Reuters: Iran will continue to enrich uranium, influential former Iranian President Akbar Hashemi Rafsanjani said on Monday, as concerns grow over possible U.S. military action against Tehran’s nuclear program. KUWAIT (Reuters) – Iran will continue to enrich uranium, influential former Iranian President Akbar Hashemi Rafsanjani said on Monday, as concerns grow over possible U.S. military action against Tehran’s nuclear program.
“The Islamic Republic of Iran does not intend to stop,” he said when asked about Iran’s success at enriching uranium.
“The Islamic Republic wants to continue along its path,” he told reporters in Kuwait during a visit to the Gulf state.
Last week, Iran announced it had enriched uranium for use in its power stations, stoking a diplomatic row with the West which suspects Tehran is trying to build an atomic bomb. Iran says it is seeking nuclear power to generate electricity.
Rafsanjani, speaking through an interpreter, said he did not believe the United States would attack Iran.
“We are sure that America will not enter into such a predicament,” he added. “But if (Iran) is subjected to an aggression …, then the war will have its consequences.”
Rafsanjani, who now heads a council that arbitrates Iranian legislative disputes, told reporters in Syria on Sunday during his Middle East tour: “We do not discount the possibility of U.S. aggression under any circumstance; we stress at the same time that it would not be in the interest of the United States, nor us.”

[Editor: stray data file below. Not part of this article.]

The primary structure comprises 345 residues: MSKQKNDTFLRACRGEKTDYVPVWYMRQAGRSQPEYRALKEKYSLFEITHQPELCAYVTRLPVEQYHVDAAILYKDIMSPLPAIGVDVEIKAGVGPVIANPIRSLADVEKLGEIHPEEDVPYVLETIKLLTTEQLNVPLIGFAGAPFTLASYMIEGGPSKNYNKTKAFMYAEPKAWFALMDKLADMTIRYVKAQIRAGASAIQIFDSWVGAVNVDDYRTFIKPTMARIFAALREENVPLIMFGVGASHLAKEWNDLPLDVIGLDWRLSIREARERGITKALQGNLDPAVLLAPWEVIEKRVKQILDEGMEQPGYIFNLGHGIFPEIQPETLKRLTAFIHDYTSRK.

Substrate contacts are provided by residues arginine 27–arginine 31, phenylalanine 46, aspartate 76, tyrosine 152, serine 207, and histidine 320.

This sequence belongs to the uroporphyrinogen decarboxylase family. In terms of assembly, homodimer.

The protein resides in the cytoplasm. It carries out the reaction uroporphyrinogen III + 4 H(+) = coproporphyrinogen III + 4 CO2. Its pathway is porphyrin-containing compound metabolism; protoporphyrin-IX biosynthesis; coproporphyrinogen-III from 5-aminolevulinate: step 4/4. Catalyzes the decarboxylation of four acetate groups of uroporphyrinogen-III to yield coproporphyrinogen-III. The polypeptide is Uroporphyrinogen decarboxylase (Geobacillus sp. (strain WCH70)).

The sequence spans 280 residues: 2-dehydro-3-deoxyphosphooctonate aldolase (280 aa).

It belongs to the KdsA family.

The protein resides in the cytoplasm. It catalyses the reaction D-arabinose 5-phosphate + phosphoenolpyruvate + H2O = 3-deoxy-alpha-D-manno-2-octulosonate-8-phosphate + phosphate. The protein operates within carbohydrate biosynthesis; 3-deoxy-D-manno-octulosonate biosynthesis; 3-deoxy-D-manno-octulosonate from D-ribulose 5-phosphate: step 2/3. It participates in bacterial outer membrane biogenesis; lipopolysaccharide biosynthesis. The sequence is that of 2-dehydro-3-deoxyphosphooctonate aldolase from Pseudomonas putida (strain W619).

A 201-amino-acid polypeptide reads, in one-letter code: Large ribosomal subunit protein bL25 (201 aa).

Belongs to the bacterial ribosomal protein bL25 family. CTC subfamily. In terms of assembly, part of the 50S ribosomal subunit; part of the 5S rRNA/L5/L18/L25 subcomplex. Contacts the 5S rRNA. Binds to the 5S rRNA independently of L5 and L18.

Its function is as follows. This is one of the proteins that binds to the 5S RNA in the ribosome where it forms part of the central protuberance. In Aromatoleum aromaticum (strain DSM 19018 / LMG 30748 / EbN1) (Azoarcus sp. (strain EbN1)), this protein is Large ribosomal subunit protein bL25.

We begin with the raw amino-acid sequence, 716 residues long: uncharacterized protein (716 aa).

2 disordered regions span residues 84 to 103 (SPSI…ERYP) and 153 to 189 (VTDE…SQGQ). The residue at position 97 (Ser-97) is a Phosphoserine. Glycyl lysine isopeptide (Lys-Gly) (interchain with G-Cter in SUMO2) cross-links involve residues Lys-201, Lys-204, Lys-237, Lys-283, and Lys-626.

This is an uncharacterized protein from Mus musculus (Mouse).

He added: “Harm will not only engulf the Islamic Republic of Iran, but the region and everybody.”
Iran’s Gulf neighbors have repeatedly expressed concern at its nuclear program, saying that they would be the first affected if anything goes wrong — whether a leak in a reactor or an actual strike.
“We in the Gulf are worried by Iran’s nuclear program,” Abdul Rahman al-Attiya, secretary-general of the six-nation Gulf Cooperation Council, told reporters in Yemen.
In Kuwait, Rafsanjani sought to ally Gulf fears, saying the nuclear program which he said was bound by the nuclear Non-Proliferation Treaty and supervised by the International Atomic Energy Agency.
“This is a comprehensive treaty and the paths toward any breaches are blocked,” he said.
Iran’s nuclear ambitions have added tension in the Gulf region, which is already worried about instability in Iraq since the 2003 U.S.-led war that ousted Saddam Hussein.
(Additional reporting by Mohamed Ghobari in Yemen)